The Manager of the Save the Children shop in Midgate Peterborough Anne Irons talks to the BBC’s Heather Noble and reports that the recession may have affected the quantity of goods coming into the shop.
This interview was broadcast at 07:35 on Wednesday 26th May 2010 in the Peterborough Breakfast Show on BBC Radio Cambridgeshire hosted by Andy Gall.
ANDY: A Peterborough charity shop is having a stock crisis. Save The Children says the donations have significantly dropped in the last year. Now they’re urgently appealing for people to keep them afloat, and our reporter Heather Noble went to meet shop manager Anne Ions. (TAPE)
HEATHER: How’s business been recently?
ANNE: Business has been slack and our major problem is that we never have enough stock to sell to the public. Maybe it’s the recession. Maybe people are not donating as much as they used to, they’re hanging on to it. We do have community service who do a doorstep drop and a collection every week. One of their problems is that their bags are often stolen before they can pick them up. Another thing is so many charities are now competing for stock that it’s difficult for them to find somewhere that hasn’t been done recently.
HEATHER: How long has this been the problem for you?
ANNE: Probably for about a year or so, since the recession kicked in. People tend to hold onto things rather than give them away. Another problem we have is the quality of donations. It’s very variable and the good quality stuff we can sell readily, but we often have to rag quite a lot of things, and throw things away.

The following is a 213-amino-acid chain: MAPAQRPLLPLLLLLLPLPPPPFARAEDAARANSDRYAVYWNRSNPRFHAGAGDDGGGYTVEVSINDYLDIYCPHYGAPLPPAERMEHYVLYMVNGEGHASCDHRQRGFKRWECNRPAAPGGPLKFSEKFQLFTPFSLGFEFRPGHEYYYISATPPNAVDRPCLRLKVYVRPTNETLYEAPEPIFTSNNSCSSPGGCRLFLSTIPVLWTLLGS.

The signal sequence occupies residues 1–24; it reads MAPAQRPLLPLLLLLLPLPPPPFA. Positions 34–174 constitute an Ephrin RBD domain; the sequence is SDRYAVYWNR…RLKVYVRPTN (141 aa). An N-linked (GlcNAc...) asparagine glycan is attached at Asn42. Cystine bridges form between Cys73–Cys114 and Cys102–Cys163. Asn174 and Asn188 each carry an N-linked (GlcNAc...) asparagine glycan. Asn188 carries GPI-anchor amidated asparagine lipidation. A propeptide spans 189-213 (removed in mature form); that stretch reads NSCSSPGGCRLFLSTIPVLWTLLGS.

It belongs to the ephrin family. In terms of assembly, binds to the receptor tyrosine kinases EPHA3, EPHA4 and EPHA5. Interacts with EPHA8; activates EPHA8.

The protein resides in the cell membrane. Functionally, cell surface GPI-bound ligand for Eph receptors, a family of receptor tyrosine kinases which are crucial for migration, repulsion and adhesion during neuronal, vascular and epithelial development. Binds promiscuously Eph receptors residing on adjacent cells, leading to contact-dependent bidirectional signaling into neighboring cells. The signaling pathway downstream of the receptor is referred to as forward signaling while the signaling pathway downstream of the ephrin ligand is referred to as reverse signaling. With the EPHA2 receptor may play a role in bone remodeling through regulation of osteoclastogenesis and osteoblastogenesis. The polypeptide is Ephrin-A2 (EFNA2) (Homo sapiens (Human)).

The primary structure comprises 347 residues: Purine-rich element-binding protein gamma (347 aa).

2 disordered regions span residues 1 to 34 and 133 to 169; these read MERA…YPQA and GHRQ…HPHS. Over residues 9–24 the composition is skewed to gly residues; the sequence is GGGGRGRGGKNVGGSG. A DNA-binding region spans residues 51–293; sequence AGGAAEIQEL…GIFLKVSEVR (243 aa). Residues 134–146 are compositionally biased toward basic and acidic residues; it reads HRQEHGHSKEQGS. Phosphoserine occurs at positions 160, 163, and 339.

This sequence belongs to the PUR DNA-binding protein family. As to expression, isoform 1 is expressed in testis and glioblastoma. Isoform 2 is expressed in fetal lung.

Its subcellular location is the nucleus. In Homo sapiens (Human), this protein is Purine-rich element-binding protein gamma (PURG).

HEATHER: We’re here in your stock room now. So I can see quite a few empty rails. Can you talk us through some of the stuff you’ve got, and what your particularly in need of. I can see a wedding dress over here.
ANNE: Yes. It’s quite an old wedding dress, but yes, we have had a local delivery this morning, and the bags have been sorted and they’re ready to be hung up, and it’s been quite good quality. But other weeks we’ve had to rag virtually everything. We are particularly short of the most profitable item, which is ladies’ wear. It makes up between forty five and fifty per cent of our takings. Another good seller is good quality bric-a-brac and books.
HEATHER: Do you have a huge demand there, since the recession, and have people come in looking for cheaper good quality clothes?
ANNE: Yes we do. People are looking for something that’s different. When I’ve got the goods the sales go up.
HEATHER: What’s going to happen if this situation doesn’t improve for you?
ANNE: If I can’t generate more stock, and the sales figures don’t improve, then eventually they’d have to think about closing it down.
HEATHER: But we’re not at that stage yet?
ANNE: We’re not at that stage yet, no. (LIVE)
ANDY: That’s Heather Noble who was at a Peterborough charity shop earlier, reporting on a stock crisis.
Save the Children
Peterborough PE1 1TN